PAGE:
Coming Back Into Focus

A conversation with my daughter two nights ago is causing me to take a pause and come back into focus. It went a little something like this:

Mom, let’s make play dough. We make play dough at school. We should make some. 

I’m so glad you get to have play dough at school. Right now, it’s harder for us to do that kind of stuff so I’m glad you get to have fun with it at school.

(As I sat on my bed folding piles of laundry she looked at me, paused, and then started to walk out of the room. Then she stopped. She looked up at me with tears in her eyes.)

Mom…why…you…you never play with me anymore. 


After some big tears on my part and admission that what she was saying is true we came up with some ideas for how to spend more time together. We’ve since had a challenging game of hide-and-seek, put on a few puppet shows, and spent more time reading together. These are all small things that make a huge impact in not just her life, but mine. I am more full when I take the time time enjoy my children. The piles of papers are still on my desk and boxes sit in the living room.

I think when any parent hears words such as these it causes them to take a pause and think about what’s important. My daughter’s genuine heartfelt feelings stopped me in my tracks and I’m thankful for it. It’s been three months since we started moving and this move didn’t seem much out of the ordinary compared to any other person out there. But it’s been hard. Very hard.

For now I’m taking a pause to say yes to my family and practicing the art of saying no to others. No to lunch out on Saturday, no to volunteering at the kids’ school, no to making a meal for the new mom who just had a baby. Normally, I love giving of myself to others but, right now, my family wins.



A Break For Now

Hi Readers,

I want to thank all of you for reading my blog. As you can see I’ve taken a hiatus for a bit to focus on family and other musings but hope to be back in the near future. Thank you to everyone who has checked back from time to time to see what was here. This process has been quite cathartic and I appreciate everyone who has shared this experience with me!



I’m finally getting around to listening to the most recent Dave Matthews album. The song Mercy really spoke to me given the recent tragedy in Boston. In honor and memory of all the people affected I would like to share it. It is a message we should all listen to.

Lift up your eyes.

Lift up your heart.

Singing, Mercy, will we overcome this.

Love is not a whisper or weakness.

Love is strong.

We’ve got to get together so there is no reason to fight.


Knocked Off My Feet

There are many things that are hard to hear. For instance, the sound of nails on a chalkboard, that a friend is moving away, or of receiving news that a family member is sick. But few things in this world actually knock me off my feet, figuratively speaking. My husband managed to do so this last weekend. As I was droning on again about how tired I was and how hard the days seem to be he told me in very kind words to essentially, “get over it.” He is probably dropping his jaw as he reads this because I know that’s not how he meant it. But when your husband says, “I get up at 4:00 everyday, I worked a 17 hour day last week (an exception to the norm, thank goodness), I go for a run almost daily, and I help with the kids in the evening…but I’m feeling okay,” it forces one to step back and look at the situation. My mother tried to warn me of it when she was in town a few weeks ago, but in true daughter fashion I ignored her. “You’re just so tired,” she said. “Maybe you need more iron.” Granted, iron supplements tend to be her solution anytime I’m fatigued but she’s only coming from a place of love and concern. I love you, too, Mom.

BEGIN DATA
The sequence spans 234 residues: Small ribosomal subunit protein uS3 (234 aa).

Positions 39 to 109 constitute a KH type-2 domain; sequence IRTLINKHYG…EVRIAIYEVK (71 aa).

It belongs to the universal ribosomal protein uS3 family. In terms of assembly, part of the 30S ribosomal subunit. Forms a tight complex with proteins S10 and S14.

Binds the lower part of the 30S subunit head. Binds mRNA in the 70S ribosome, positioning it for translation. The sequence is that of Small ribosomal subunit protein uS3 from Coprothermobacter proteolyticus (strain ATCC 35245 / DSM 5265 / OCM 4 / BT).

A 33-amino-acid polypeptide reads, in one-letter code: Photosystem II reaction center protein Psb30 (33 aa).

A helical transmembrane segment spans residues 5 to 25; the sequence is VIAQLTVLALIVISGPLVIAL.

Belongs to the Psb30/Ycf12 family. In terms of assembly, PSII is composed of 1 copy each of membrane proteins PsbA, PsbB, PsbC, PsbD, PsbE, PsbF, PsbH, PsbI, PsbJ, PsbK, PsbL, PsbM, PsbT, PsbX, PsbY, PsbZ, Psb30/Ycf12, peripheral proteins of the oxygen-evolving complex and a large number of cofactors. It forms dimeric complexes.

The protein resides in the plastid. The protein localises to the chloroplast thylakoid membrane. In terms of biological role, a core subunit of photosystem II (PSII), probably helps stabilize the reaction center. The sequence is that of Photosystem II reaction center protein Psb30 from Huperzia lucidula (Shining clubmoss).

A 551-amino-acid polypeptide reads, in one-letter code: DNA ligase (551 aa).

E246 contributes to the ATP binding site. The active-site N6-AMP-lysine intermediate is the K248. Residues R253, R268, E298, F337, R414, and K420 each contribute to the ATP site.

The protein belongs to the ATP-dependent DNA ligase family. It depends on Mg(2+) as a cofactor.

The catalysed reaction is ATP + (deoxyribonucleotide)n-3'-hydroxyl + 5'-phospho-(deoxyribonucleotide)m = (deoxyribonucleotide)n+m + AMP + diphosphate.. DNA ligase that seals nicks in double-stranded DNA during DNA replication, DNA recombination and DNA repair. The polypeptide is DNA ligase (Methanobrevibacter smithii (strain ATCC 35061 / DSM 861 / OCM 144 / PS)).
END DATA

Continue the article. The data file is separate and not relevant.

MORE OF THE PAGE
After a long Sunday of analyzing of my own psychological state I’ve come through the other end with a better point of view. Have I lost a lot of sleep lately? Yes. Has that loss of sleep made me tired and affected me in unpredictable ways? Yes. Am I the only one suffering? No. Has anyone who has ever been a parent experienced this? Yes. Reflecting back on my behaviors over the past months, the hardest and most embarrassing thing is that I couldn’t stop talking about it. Everyone has their own sob story. Not everyone needs to hear about it.

The sermon on Sunday only further guided me to move forward from this difficult time. The reverend talked about different people whom she had personally assisted in some way during a time of need in their lives.  Each person was in dire straights but did not show this outright. They appeared to be in good health, a comfortable living situation, or wearing a smile on their face, despite the fact that they were desperate for help. What set them apart wasn’t the fact that they ignored their personal heartaches, but that they emulated a positive view even though they faced a dark period in their life.

Talk about highs and lows. Being a parent has absolutely demonstrated these emotions to me in quite blunt terms. Thus, I move forward, not much of a changed person, but with a more positive view. It’s already worked wonders.